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First let's say that all velocities are relative to the centroid of mass of the Universe. Given that every body in the universe is accelerating apart from every other, and mass increases with velocity as defined by special relativity. As the speed of every mass in the universe approaches the speed of light, then as I understand it, the masses increase to near infinity. At some point, would the gravitational field of every body eventually pull everything back to the center of the universe? Or, are the masses of the universe all expanding apart with a uniformity such that the average velocity of every mass relative to the center of mass of the universe is zero, and the

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There is no centre of mass for the universe because it is isotropic and homogeneous. That is every point in the universe is like every other point so there is no one point you can point to and say this is the centre. For more on this see Did the Big Bang happen at a point?.

However we can certainly pick any point in the universe as the centre for our coordinate system then measure the velocities relative to this point, and we do indeed find that the velocities of distant galaxies are related to the distance from our origin by the Hubble formula:

$$ v = H_0 d $$

And there is indeed a distance at which $v$ becomes equal to the speed of light. This distance is called the Hubble horizon.

However the mass of a moving body does not increase. This was an old idea based on the fact that the relativistic momentum is not proportional to the velocity. Fast moving objects do not increase in mass and do not have an increased gravitational field. So the argument that the universe must recollapse due to an increase in mass of objects near the Hubble horizon is a fallacy.

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  • $\begingroup$ Thank you for your explanation, and for providing further reasoning beyond the initial answer! $\endgroup$ – TheForceApplied Jun 9 '16 at 7:51
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    $\begingroup$ John Rennie: I do not mean that the collapse should happen. However, "Fast moving objects do not increase in mass and do not have an increased gravitational field" - Fast moving body has kinetic energy in addition to mass. Doesn't the kinetic energy contribute to gravity, thereby making it stronger? $\endgroup$ – kpv Jun 9 '16 at 8:01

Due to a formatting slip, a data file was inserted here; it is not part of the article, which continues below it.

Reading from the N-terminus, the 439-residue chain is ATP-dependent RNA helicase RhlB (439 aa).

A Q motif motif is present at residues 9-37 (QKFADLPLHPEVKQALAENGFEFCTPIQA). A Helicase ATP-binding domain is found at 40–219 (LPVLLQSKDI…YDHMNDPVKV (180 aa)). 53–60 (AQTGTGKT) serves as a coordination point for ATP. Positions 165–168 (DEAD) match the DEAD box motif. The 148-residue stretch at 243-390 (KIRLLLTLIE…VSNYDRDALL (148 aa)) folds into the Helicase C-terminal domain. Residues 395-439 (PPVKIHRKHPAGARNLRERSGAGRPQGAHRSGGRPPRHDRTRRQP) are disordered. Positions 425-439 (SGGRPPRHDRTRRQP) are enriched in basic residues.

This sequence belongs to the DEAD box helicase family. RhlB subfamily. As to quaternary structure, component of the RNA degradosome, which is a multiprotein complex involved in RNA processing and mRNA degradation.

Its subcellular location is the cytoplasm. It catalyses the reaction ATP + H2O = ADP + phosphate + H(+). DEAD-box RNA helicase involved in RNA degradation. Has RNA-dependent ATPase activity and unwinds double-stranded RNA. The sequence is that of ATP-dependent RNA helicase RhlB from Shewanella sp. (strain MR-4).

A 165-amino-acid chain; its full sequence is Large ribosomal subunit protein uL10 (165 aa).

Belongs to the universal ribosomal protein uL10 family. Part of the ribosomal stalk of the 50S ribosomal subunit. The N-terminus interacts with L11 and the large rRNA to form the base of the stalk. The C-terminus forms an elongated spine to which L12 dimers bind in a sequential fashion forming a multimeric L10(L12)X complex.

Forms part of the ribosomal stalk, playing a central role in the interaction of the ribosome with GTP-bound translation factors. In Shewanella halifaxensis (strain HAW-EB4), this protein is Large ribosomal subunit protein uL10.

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    $\begingroup$ @kpv: no, fast moving objects do not have an increased gravitational field. Did you look at the question I linked in my answer? $\endgroup$ – John Rennie Jun 9 '16 at 8:10
  • $\begingroup$ @ally: isn't that covered by your other question? Yes a hot 1kg of gold would both weigh more and exert and increased gravitational field. Offhand I don't know of experimental confirmation of this but if it wasn't true general relativity wouldn't work. $\endgroup$ – John Rennie Jun 9 '16 at 10:27
  • $\begingroup$ @ally: There is no mass increase of the protons in the LHC. Re light see this question. $\endgroup$ – John Rennie Jun 9 '16 at 10:52
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Universe is expanding because the space itself is expanding. The expansion is not due to acceleration of the bodies with respect to space. Therefore, the bodies are getting away from others with the expanding space, not due to their own acceleration. So, their speed with respect to space is not changing and so, the mass approaching infinity does not apply. In fact, if we look far enough, the expansion may already have crossed speed of light, but that is expansion of space over that much distance, not the speeds of the bodies with respect to space.

Speeds faster than c, wrt space, are not possible per relativity.

Although everything falling back together in the future is not ruled out per some theories predicting big crunch. Even if that is to happen, it will not be due to the relativistic mass.

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